Leading SA: Ready to Work executive director Mike Ramsey

City program helps teach San Antonians new skills with the aim of landing higher-paying jobs

Ready to Work is an educational and job placement program formed to help thousands of San Antonians improve their quality of life.

SAN ANTONIO – Ready to Work is an educational and job placement program formed to help thousands of San Antonians improve their quality of life.

The program helps teach San Antonians new skills to get higher-paying jobs and nearly 4,000 people have signed up since it launched two months ago.

Recently, Ready to Work received an almost $3 million grant from the U.S. Department of Labor.

Mike Ramsey, the executive director of the program, joined Leading SA Sunday to talk about the progress of the program and what comes next.

Ready to Work is an unprecedented education, the job placement program that we’re swinging for the fences on to create a new path forward and change the narrative. For a lot of people who have been underserved and underrepresented here in our community truly, and in an employer-led economic development and economic empowerment initiative. We have some phenomenal partners with over 200-plus players, local employers, leading the way,” Ramsey said.

The program aims to help San Antonians learn new skills and attain higher-paying jobs that can have generational impacts.

“Providing training pathways that lead to good paying jobs that our local employers want and need. We have partners that are committed to serving the people in this program with excellence such as Alamo Colleges, Workforce Solutions, Alamo,” Ramsey said.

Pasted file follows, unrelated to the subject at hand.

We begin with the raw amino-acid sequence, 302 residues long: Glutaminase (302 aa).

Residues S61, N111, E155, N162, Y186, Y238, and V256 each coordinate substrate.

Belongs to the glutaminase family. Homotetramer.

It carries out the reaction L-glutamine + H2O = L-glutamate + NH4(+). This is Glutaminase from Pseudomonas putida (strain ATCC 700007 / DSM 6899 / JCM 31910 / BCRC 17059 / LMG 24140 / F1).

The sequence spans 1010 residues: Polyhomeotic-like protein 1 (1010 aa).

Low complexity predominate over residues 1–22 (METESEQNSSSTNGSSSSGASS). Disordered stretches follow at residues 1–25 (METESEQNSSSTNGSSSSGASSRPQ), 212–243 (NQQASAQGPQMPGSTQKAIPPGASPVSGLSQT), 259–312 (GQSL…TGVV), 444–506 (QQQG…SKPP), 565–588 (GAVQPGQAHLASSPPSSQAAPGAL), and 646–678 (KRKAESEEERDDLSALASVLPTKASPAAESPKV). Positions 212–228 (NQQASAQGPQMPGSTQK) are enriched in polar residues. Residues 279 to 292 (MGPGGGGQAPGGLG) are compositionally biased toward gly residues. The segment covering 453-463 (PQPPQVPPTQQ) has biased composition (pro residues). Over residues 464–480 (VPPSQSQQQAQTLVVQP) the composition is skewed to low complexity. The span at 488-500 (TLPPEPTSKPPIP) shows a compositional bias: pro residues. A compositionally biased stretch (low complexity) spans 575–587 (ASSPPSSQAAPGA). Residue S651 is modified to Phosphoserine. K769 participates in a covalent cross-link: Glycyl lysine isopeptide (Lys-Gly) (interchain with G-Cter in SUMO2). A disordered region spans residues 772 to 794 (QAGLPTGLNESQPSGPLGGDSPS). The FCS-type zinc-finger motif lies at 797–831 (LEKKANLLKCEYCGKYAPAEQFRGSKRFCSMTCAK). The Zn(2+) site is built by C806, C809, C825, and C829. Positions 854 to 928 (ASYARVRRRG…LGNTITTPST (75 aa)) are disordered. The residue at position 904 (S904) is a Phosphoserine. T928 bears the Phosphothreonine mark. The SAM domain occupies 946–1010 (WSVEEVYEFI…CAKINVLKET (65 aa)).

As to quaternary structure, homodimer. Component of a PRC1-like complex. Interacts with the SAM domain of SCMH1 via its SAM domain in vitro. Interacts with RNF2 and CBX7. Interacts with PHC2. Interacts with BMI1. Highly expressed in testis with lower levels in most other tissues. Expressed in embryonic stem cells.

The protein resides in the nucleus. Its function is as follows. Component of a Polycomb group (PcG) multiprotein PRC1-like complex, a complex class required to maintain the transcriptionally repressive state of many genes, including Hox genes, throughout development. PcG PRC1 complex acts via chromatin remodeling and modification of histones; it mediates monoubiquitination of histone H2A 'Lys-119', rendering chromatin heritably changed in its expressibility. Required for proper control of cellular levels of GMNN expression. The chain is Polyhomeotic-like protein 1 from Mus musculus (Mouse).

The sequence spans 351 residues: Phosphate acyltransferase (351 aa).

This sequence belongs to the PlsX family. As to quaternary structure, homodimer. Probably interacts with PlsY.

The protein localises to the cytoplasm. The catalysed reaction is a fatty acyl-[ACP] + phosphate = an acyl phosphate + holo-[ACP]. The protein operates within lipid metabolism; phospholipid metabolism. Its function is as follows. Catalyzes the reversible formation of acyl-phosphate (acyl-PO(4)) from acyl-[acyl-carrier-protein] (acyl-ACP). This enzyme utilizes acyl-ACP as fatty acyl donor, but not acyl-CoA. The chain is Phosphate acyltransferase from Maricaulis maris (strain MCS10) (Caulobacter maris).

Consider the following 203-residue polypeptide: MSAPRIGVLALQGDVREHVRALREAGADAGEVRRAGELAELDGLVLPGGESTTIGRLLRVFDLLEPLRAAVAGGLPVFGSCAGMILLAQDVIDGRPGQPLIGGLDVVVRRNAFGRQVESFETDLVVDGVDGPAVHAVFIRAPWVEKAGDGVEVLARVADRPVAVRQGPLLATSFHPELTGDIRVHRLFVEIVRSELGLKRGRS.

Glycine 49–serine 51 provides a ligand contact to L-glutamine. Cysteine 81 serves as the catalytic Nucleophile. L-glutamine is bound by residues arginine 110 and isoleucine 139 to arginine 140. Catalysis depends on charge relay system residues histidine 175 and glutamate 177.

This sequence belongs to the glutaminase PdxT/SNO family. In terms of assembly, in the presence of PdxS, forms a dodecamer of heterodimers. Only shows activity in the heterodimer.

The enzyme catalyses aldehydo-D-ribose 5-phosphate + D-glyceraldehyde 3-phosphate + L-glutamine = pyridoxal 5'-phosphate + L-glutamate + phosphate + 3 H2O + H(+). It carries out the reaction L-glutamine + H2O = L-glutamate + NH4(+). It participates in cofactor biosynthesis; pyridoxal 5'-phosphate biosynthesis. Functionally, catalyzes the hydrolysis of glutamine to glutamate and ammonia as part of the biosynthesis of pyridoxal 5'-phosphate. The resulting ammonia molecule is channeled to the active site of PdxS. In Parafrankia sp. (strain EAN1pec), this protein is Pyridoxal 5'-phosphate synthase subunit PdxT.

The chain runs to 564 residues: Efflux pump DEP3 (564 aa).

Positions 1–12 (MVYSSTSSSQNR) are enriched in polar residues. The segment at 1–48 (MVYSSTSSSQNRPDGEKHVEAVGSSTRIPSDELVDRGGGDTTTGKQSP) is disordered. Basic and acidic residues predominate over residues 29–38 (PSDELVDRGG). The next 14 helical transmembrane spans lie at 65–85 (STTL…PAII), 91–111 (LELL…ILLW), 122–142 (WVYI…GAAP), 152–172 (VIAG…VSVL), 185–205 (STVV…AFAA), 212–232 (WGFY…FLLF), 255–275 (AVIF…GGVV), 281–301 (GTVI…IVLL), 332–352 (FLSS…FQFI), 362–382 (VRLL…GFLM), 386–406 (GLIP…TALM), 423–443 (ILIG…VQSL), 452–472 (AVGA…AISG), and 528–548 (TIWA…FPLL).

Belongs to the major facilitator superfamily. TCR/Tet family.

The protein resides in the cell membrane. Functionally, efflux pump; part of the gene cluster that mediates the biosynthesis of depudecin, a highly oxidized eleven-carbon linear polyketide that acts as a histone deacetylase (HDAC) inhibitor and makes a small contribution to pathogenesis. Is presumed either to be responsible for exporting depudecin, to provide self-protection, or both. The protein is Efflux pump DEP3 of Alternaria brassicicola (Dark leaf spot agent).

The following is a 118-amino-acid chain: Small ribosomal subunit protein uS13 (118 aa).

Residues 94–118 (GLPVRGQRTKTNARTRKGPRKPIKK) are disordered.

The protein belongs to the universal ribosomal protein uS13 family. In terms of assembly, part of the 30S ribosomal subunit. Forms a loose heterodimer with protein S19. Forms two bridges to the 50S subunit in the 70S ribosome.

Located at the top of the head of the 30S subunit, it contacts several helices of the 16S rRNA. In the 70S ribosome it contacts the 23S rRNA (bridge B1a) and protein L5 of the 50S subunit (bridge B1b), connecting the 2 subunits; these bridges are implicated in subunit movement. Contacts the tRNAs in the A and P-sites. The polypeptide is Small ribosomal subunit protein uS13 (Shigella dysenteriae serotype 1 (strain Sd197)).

With the almost $3 million grant from the Department of Labor, Ready to Work plans to expand the apprenticeship program.

“Apprenticeships are a phenomenal way to add skills to your population. There’s been an educational disconnect. You know, on one hand, you have young men and women that are not necessarily interested in finding a four-year degree. And it’s increasingly tough to find good jobs in our high-growth industry sectors without more technical and specialized skills. So on the other hand, you have companies in industries that complain that they can’t find enough workers to staff their expanding businesses. Or big part of this problem is that, you know, over the last 50 years or so, there’s been an overwhelming emphasis on college degrees versus skills,” Ramsey said.

The program is young, but already having an impact.

“The Ready to Work program launched about seven weeks ago. And now we had a phenomenal response with over 3,900 people getting in place and getting into that pipeline to get on track to that better job, that better career, so they can better take care of themselves and their family. We got to continue to get them serve. We’re going to continue to connect them with their career advisors to help them to develop that individualized plan that’s going to work for their family in their situation. I want to make sure that they’re aligned to our targeted occupational areas within our industry sectors that are experiencing growth,” Ramsey said.

It’s early on in the program, but it also serves as a sign to businesses across the world that San Antonio is preparing more and more workers for the future.

“We’re going to make sure that we recruit more employers to the table, starting our pledge in partnership with essay works and Greater SATX to ensure that more employers are at the table taking advantage of the talent being produced by this program. We’re embarking upon the talent pipeline management framework process with essay works, getting our finger on the pulse of what occupations are acquiring me that are most critical to them growing and expanding here in the Alamo City,” Ramsey said.

More Leading SA:

About the Author:

Max Massey is the GMSA weekend anchor and a general assignments reporter. Max has been live at some of the biggest national stories out of Texas in recent years, including the Sutherland Springs shooting, Hurricane Harvey and the manhunt for the Austin bomber. Outside of work, Max follows politics and sports, especially Penn State, his alma mater.